Dust storms in Australia had the world caught up in a whirlwind of cyber talk on the topic. But this isn’t the only recent happening that has had Australia ‘seeing red.’ Secretly filmed documentary The Cove is capturing the world’s attention whilst also re-igniting a certain conflict.
‘Australia’ was a hot word on the web this week as a freak dust storm swept through the country’s largest city. Sydney residents took to their Facebook and Twitter accounts (article: ‘Dust Whips up Storm on Twitter’); some describing the landscape as what it must be like on Mars—torrents of powdered wind staining the entire landscape a hazy shade of red. The storm has since moved on and is currently making its way through New Zealand.
Prior to the dust, Australia has been seeing red in a different way towards its Pacific-Rim neighbor, Japan. Over the past few years Australia has teamed up with other nations and conservation societies, to take a hard and public stance on Japan’s allegedly unethical whaling practices.Enjoying this article? Click here to subscribe for full access. Just $5 a month.
And they may soon be getting further global support. The Cove is a documentary making waves around the world after exposing another shady side of Japan’s hunting and fishing practices. The US filmmaking team behind the movie secretly recorded the events surrounding an annual drive dolphin hunt in the tiny coastal town of Taiji, Japan. Footage of the surreptitious capture, slaughter and use of hundreds of dolphins (including that for human consumption despite high toxic mercury levels in the meat) by the local Japanese hunters is igniting an international outcry. The Cove has been heralded by top movie critics. Roger Ebert of the Chicago Sun-Times contended that although ‘there are many documentaries angry about the human destruction of the planetary peace. This is one of the very best – a certain Oscar nominee. Meanwhile, the New York Post’s Kyle Smith summed up the film bluntly in his review. ‘Two fins up for The Cove, a documentary that whales on evil Japanese fishermen who kill dolphins for lunch meat.’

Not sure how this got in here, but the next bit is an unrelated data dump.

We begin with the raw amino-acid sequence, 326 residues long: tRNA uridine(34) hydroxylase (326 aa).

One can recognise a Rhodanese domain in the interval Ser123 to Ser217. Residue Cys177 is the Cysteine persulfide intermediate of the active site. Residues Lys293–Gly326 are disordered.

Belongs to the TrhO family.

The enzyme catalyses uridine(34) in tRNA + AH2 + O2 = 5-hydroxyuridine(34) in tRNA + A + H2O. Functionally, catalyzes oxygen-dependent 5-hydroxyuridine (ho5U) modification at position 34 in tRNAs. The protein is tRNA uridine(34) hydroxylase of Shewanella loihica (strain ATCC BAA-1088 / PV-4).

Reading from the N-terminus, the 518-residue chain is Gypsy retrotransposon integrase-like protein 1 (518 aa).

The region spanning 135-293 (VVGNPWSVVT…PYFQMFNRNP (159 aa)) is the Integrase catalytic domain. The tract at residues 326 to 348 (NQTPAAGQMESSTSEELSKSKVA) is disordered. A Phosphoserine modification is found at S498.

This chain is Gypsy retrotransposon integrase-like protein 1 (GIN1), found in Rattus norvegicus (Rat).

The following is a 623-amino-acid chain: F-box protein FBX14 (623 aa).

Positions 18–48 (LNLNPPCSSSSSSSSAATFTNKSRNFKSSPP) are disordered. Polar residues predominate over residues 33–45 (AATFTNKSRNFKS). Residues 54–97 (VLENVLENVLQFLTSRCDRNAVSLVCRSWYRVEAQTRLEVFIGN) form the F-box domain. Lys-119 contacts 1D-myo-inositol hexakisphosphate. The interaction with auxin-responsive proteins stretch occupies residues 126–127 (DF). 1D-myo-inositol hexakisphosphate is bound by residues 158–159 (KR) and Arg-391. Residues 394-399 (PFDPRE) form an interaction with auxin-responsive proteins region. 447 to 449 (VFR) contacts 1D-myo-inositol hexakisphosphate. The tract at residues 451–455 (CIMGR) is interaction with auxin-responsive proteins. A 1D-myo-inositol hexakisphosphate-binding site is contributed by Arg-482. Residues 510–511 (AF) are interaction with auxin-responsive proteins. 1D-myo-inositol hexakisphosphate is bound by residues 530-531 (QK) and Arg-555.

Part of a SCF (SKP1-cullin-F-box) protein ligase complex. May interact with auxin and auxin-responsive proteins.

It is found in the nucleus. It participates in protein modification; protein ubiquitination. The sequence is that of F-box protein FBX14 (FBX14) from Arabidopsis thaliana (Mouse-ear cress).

The film has also made its mark at industry events around the world, earning various prizes including the Audience Award at the 2009 Sundance and Sydney film festivals.
It is currently scheduled to be screened at the Tokyo Film Festival in early October. After the screening of the film at the Sydney, Melbourne and Brisbane film festivals, the Shire of Broome in Western Australia suspended its sister city relationship with the Japanese town of Taiji. It seems that for Australia, the dust hasn’t entirely settled yet.